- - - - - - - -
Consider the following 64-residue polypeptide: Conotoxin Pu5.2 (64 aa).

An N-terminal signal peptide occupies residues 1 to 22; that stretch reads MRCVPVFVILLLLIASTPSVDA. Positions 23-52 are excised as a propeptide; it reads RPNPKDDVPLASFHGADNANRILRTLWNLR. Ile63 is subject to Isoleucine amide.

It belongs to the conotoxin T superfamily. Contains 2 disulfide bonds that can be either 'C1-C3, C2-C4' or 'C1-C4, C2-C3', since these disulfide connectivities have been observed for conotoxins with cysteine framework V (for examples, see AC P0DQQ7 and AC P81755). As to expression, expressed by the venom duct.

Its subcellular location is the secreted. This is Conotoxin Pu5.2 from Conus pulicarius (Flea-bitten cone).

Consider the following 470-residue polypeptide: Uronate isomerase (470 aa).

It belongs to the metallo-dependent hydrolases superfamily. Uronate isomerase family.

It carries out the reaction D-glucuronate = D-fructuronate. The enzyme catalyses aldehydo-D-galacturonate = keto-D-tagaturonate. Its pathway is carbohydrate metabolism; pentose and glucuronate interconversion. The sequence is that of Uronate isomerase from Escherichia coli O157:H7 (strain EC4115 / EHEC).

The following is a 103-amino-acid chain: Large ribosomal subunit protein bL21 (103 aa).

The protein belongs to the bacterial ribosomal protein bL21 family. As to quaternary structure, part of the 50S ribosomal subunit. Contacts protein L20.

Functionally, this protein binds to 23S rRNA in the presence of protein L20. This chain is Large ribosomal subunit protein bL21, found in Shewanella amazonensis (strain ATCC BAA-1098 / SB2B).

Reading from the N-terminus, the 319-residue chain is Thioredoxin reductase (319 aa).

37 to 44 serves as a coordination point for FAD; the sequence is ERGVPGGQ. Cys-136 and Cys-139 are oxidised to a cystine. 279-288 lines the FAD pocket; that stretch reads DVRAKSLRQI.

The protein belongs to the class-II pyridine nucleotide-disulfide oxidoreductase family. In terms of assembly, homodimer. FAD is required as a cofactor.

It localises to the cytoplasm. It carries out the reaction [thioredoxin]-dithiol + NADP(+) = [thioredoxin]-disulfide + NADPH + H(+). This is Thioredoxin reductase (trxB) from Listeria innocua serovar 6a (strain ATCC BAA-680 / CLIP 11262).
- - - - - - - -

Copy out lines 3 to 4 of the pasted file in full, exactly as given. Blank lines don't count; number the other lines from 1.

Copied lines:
It belongs to the conotoxin T superfamily. Contains 2 disulfide bonds that can be either 'C1-C3, C2-C4' or 'C1-C4, C2-C3', since these disulfide connectivities have been observed for conotoxins with cysteine framework V (for examples, see AC P0DQQ7 and AC P81755). As to expression, expressed by the venom duct.

Its subcellular location is the secreted. This is Conotoxin Pu5.2 from Conus pulicarius (Flea-bitten cone).